Aimee Lettis from the GP Update team gives us short, sharp nuggets of clinical information for sessional GPs.

I’ll cover something you will be familiar with as GPs: anal fissures, as well the new test on the block, faecal calprotectin.

Anal fissures

Maybe not the most glamorous of conditions, but a common (1 in 10 lifetime risk) and painful one! Here, I outline a recent DTB review on the non-surgical management (DTB 2013;51(9):102). But first, a quick refresher:

Aetiology

  • Acute fissures may be caused by passing a hard stool or postpartum, and most heal spontaneously
  • Chronic fissures last for > 6w and usually need treatment.
  • Occasionally fissures indicate an underlying illness such as Crohns, HIV, TB or syphilis.

Presentation

  • Main symptoms are sharp pain and bleeding on defecation, possibly with burning pain afterwards.
  • Examination should reveal a midline fissure, usually posteriorly.

Management

Below is a step-wise approach for primary care. First, a few key points:

  • Conservative and medical treatment heals 50% chronic fissures, but recurrence rates are high (20-30%).
  • Surgery is more effective but carries significant risk of permanent incontinence, especially in women (possibly up to 14%) and has a 33% recurrence rate.
  • Botox has a similar efficacy to GTN and is less risky than surgery.

Step 1: Conservative management for acute and chronic fissures

  • Simple analgesia after defecation.
  • High fibre diet.
  • Increased fluid intake.
  • Warm baths.
  • Topical lidocaine, but may sensitise skin and unlicensed.
  • 80% acute and 50% chronic fissures will heal with these measures.

Step 2: Try 0.4% GTN ointment for chronic fissures - £39 for 30g – licensed

  • Use twice daily for 6w.
  • 30% patients get headaches, most resolve within a few days as tolerance develops.
  • GTN patches are as effective but unlicensed.

Step 3: Try 2% diltiazem ointment - £94-139 for 30g – unlicensed

  • Third-line option as unlicensed and only available as a special, use where GTN not effective after 6w or not tolerated.
  • Apply twice daily for 6w.
  • Similar efficacy to GTN but fewer headaches.

Step 4: Refer to colorectal surgeons if not resolved with 6w of GTN or diltiazem ointment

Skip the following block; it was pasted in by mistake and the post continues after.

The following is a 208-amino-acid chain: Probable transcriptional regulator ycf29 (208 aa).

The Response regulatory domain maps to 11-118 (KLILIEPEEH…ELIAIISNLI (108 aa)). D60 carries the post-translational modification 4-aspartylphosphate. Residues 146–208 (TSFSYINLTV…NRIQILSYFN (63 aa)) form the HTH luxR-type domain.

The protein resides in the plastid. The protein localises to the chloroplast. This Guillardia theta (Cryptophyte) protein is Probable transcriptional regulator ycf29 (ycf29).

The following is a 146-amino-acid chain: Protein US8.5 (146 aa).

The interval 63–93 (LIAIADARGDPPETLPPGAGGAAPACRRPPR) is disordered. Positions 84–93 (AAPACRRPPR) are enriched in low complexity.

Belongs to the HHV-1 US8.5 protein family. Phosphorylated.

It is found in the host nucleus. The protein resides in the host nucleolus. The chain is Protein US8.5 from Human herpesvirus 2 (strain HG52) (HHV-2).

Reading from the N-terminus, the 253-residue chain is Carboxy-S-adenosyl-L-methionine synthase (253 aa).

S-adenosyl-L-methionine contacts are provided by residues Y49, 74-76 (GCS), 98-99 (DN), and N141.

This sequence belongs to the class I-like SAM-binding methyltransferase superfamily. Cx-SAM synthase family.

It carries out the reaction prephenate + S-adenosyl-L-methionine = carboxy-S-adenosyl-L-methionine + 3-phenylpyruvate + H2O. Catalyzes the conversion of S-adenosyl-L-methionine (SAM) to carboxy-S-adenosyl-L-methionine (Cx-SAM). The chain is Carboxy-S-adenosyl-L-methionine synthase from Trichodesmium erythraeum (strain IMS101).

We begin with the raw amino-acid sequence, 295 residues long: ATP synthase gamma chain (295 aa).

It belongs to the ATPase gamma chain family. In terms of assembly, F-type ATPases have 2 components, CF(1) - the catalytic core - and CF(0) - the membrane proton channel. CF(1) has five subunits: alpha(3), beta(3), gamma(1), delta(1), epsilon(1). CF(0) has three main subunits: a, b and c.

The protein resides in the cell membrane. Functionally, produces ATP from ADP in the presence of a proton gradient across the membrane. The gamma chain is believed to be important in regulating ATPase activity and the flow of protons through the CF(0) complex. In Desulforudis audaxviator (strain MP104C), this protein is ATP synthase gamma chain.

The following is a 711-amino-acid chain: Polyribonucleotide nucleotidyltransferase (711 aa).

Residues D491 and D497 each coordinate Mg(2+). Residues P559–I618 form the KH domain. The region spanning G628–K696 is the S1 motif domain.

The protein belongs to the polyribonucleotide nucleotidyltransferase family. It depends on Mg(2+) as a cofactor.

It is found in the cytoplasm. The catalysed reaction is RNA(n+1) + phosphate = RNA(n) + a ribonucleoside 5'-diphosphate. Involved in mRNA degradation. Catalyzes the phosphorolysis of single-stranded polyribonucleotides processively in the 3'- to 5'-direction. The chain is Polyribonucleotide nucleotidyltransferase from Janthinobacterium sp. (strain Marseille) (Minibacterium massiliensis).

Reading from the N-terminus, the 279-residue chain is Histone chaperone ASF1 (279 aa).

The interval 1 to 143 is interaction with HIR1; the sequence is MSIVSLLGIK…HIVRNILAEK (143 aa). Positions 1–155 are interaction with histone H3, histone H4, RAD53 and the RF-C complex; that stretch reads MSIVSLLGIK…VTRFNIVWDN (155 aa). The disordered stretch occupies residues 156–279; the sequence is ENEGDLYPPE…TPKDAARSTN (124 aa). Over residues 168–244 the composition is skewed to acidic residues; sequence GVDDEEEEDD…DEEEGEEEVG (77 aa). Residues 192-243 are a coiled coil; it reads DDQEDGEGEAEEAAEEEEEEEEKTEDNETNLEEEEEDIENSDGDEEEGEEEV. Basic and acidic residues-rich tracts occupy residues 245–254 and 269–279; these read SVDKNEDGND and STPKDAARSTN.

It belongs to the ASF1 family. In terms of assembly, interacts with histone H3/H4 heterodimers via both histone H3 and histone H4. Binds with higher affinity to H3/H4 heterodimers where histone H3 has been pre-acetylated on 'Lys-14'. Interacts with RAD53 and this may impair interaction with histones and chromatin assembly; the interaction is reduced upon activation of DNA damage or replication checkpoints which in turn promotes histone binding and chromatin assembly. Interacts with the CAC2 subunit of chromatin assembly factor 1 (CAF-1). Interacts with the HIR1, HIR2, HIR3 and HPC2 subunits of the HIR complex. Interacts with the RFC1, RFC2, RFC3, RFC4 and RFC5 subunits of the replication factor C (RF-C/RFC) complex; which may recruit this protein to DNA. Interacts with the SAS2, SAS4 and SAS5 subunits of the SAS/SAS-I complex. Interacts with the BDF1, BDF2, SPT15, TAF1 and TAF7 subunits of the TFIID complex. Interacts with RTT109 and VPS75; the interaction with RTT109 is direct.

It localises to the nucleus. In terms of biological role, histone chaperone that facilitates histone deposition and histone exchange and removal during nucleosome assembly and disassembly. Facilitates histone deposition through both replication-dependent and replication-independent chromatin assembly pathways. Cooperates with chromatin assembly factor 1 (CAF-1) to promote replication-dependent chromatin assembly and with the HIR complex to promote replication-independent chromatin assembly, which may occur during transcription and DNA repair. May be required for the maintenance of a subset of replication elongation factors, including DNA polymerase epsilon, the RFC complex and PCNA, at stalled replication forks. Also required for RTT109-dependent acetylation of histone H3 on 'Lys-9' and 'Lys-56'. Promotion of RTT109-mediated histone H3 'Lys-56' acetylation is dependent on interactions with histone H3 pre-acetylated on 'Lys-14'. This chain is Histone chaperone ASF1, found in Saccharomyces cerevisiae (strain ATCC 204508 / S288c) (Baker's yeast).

• For botox or surgery (lateral internal anal sphincterotomy).

Faecal calprotectin

We all know that IBS and IBD symptoms overlap, making it sometimes difficult to make a diagnosis without colonoscopy. Inflammatory markers may be misleading, giving false positives (they can be raised for many reasons) and false negatives (some patients with IBD have normal results). A test for faecal calprotectin, a protein secreted into the bowel in response to inflammation, was therefore developed. There is a near-patient test, POCT CalDetect which gives a positive or negative result and a lab-based quantitative one, with good sensitivity (93-100%) and specificity (94-95%). The good news is it costs £22-24 per test, compared with £740 for a colonoscopy!

NICE on faecal calprotectin (NICE 2013, DG11)

  • Faecal calprotectin is cost-effective and could significantly reduce numbers of referrals and colonoscopies.
  • Consider a test in adults with recent onset lower GI symptoms where you are considering referral to differentiate between IBS and IBD.
  • Don’t use this test if cancer is suspected, refer via 2WW.

So, a test to consider if you are thinking about referring for colonoscopy and the result would change your management.

The GP Update team run one-day courses, bringing GPs up to date with all the latest evidence and guidelines.

Aimee Lettis

Aimee Lettis from the GP Update team gives us short, sharp nuggets of clinical information for sessional GPs. The GP Update team run one-day courses, bringing GPs up to date with all the latest evidence and guidelines.

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